A preview of the “Women in the Law” conference, a forum for women to help women.
By Eric Quitugua
At “Women in the Law 2018: Forging Your Path to Success,” a conference sponsored by TexasBarCLE and the State Bar of Texas Women and the Law Section, attorneys from different legal fields will offer insights on issues common to all lawyers, such as communication, work-life balance, and self-promotion. But the event, which will take place on March 16 at the Westin Dallas Downtown, will spotlight the challenges women in the profession face and how they can overcome them to advance in their careers.
“Success means something different to everyone,” said Texas Supreme Court Justice Eva Guzman, a co-director of the conference. “This program is designed to empower women to fulfill their individual career and life aspirations, from achieving balance to attaining the highest levels of leadership and professional success. The goal is to provide a forum that explores the tools and techniques that women attorneys can employ to achieve success on their own terms.”
The conference will feature discussions on topics including unconscious bias, sexual harassment, business development, and promoting gender-neutral language in legal documents.
The diverse topics were drawn from personal experiences of the conference’s planning committee. Comprising attorneys in different legal fields and at different stages in their careers, the group chose to address issues most pertinent to them, colleagues, mentors, and mentees. The sessions, Guzman said, are designed to be informative, useful, and engaging. “With women comprising more than a third of active bar members, the conference enables meaningful interaction, mentoring, and networking in a welcoming environment.”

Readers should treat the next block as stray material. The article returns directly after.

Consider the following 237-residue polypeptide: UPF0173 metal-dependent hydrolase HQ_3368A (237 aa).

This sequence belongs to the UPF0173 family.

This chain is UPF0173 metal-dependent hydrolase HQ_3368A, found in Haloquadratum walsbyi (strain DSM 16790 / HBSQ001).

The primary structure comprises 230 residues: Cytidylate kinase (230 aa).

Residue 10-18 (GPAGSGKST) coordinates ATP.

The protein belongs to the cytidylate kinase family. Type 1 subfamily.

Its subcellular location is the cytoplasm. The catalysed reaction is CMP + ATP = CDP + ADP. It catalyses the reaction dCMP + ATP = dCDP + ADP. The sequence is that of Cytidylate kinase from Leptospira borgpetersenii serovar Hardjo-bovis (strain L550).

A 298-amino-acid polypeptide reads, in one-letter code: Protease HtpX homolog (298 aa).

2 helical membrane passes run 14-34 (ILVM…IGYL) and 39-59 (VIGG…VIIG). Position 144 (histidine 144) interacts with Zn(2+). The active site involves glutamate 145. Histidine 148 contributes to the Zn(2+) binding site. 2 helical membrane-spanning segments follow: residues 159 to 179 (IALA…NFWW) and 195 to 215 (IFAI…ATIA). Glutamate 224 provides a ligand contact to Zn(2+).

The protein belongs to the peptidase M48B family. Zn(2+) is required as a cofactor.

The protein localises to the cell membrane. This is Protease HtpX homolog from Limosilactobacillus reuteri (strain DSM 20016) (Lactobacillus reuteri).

Sharon Rowen, an Atlanta-based attorney and filmmaker who recently directed and produced Balancing the Scales, a documentary that sheds light on the challenges women in law have faced in the past and continue to face today, is the keynote speaker. Her film features interviews with women attorneys, state supreme court justices, and high-profile figures, such as U.S. Supreme Court Justice Ruth Bader Ginsburg, and their frank discussions on gender roles and inequality in the profession.
While overt discrimination and working conditions have improved, subtle and unconscious biases still inhibit women from achieving top leadership roles, Rowen said. “We need a national conversation about our current perception of leaders as ‘male and pale’ not only in the law but also in all professions,” she said. “We need both top-down (governmental regulation) and bottom-up (change in cultural perceptions) action to get enough women into leadership positions. Once there is diversity in decision-making, achieving gender equality will be easier.”
For more information on “Women in the Law” and conference registration, go to texasbarcle.com.TBJ